The role of moral knowledge in everyday immorality: What does it matter if I know what is right?

Scott J. Reynolds, Carolyn Dang, Kai Chi Yam, Keith Leavitt

Research output: Contribution to journalArticle

31 Citations (Scopus)

Abstract

In contrast to other well-known cognitive models of moral decision-making, social cognitive theory posits that individuals can disengage from their own moral standards thereby allowing themselves to commit immoral acts. While previous research largely supports the general premise of moral disengagement, we suggest that direct tests of moral disengagement processes and the commensurate diminished role of moral knowledge are conspicuously absent. In five studies, we use multiple methods to capture both knowledge of the immorality of an act and theorized in situ processes of moral disengagement. Ultimately, we find no evidence of the proposed processes associated with moral disengagement. Furthermore, our data suggests that moral knowledge is a key driver of moral behavior in everyday situations and is not easily set aside. We conclude by discussing the implications of this research for theory and practice.

Original languageEnglish (US)
Pages (from-to)124-137
Number of pages14
JournalOrganizational Behavior and Human Decision Processes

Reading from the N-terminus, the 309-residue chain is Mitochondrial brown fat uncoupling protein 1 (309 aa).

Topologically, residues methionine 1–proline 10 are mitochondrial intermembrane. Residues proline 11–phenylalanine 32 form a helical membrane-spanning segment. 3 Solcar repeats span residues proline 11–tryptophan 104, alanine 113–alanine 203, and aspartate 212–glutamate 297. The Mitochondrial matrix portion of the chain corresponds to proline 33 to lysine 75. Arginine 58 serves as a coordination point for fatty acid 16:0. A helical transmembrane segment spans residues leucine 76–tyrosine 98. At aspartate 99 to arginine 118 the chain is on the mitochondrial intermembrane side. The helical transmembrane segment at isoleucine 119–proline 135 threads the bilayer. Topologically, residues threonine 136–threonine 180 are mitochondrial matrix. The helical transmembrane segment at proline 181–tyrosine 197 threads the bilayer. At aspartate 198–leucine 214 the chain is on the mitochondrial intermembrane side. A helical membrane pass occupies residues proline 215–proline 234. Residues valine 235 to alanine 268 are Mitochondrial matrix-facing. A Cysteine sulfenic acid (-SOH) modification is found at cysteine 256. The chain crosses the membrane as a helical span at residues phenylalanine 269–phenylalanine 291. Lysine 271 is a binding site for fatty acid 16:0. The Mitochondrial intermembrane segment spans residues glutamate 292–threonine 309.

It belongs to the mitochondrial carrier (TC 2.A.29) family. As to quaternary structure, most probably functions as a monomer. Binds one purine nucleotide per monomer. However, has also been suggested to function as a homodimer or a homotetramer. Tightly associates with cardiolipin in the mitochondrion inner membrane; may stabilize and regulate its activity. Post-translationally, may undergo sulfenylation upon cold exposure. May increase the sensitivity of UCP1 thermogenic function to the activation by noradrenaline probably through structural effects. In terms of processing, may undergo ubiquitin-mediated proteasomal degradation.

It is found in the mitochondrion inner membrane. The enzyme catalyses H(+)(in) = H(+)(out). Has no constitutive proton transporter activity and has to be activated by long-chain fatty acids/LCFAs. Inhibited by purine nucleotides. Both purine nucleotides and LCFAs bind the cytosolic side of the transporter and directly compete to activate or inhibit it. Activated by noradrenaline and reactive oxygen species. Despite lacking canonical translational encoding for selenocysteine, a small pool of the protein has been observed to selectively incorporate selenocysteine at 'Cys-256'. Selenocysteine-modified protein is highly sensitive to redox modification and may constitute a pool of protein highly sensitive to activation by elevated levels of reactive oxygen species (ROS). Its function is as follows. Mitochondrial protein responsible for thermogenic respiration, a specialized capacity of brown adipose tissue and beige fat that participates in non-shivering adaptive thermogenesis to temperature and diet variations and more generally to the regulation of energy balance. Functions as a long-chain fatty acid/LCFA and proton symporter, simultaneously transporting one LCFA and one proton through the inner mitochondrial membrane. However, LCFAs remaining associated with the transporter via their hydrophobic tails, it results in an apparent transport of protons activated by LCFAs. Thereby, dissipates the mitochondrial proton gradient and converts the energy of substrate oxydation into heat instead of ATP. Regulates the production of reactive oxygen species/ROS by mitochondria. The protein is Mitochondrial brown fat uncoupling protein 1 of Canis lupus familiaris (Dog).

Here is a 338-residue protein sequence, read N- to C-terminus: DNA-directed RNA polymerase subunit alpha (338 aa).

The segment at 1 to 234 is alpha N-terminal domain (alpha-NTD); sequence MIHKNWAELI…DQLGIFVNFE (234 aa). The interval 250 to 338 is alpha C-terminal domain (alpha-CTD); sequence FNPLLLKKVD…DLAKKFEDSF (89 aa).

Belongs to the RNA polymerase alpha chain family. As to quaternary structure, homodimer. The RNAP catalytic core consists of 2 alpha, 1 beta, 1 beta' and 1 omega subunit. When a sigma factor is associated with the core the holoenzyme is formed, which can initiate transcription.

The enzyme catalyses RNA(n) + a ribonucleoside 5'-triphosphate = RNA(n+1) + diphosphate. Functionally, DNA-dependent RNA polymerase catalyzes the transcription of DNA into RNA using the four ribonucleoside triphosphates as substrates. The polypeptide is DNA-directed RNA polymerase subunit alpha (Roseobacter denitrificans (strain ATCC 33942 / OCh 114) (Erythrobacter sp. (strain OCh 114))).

Volume123
Issue number2
DOIs
StatePublished - Mar 1 2014

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Research
Decision Making
Social Theory

All Science Journal Classification (ASJC) codes

  • Applied Psychology
  • Organizational Behavior and Human Resource Management

Cite this

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abstract = "In contrast to other well-known cognitive models of moral decision-making, social cognitive theory posits that individuals can disengage from their own moral standards thereby allowing themselves to commit immoral acts. While previous research largely supports the general premise of moral disengagement, we suggest that direct tests of moral disengagement processes and the commensurate diminished role of moral knowledge are conspicuously absent. In five studies, we use multiple methods to capture both knowledge of the immorality of an act and theorized in situ processes of moral disengagement. Ultimately, we find no evidence of the proposed processes associated with moral disengagement. Furthermore, our data suggests that moral knowledge is a key driver of moral behavior in everyday situations and is not easily set aside. We conclude by discussing the implications of this research for theory and practice.",
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The role of moral knowledge in everyday immorality : What does it matter if I know what is right? / Reynolds, Scott J.; Dang, Carolyn; Yam, Kai Chi; Leavitt, Keith.

In: Organizational Behavior and Human Decision Processes, Vol. 123, No. 2, 01.03.2014, p. 124-137.

Research output: Contribution to journalArticle

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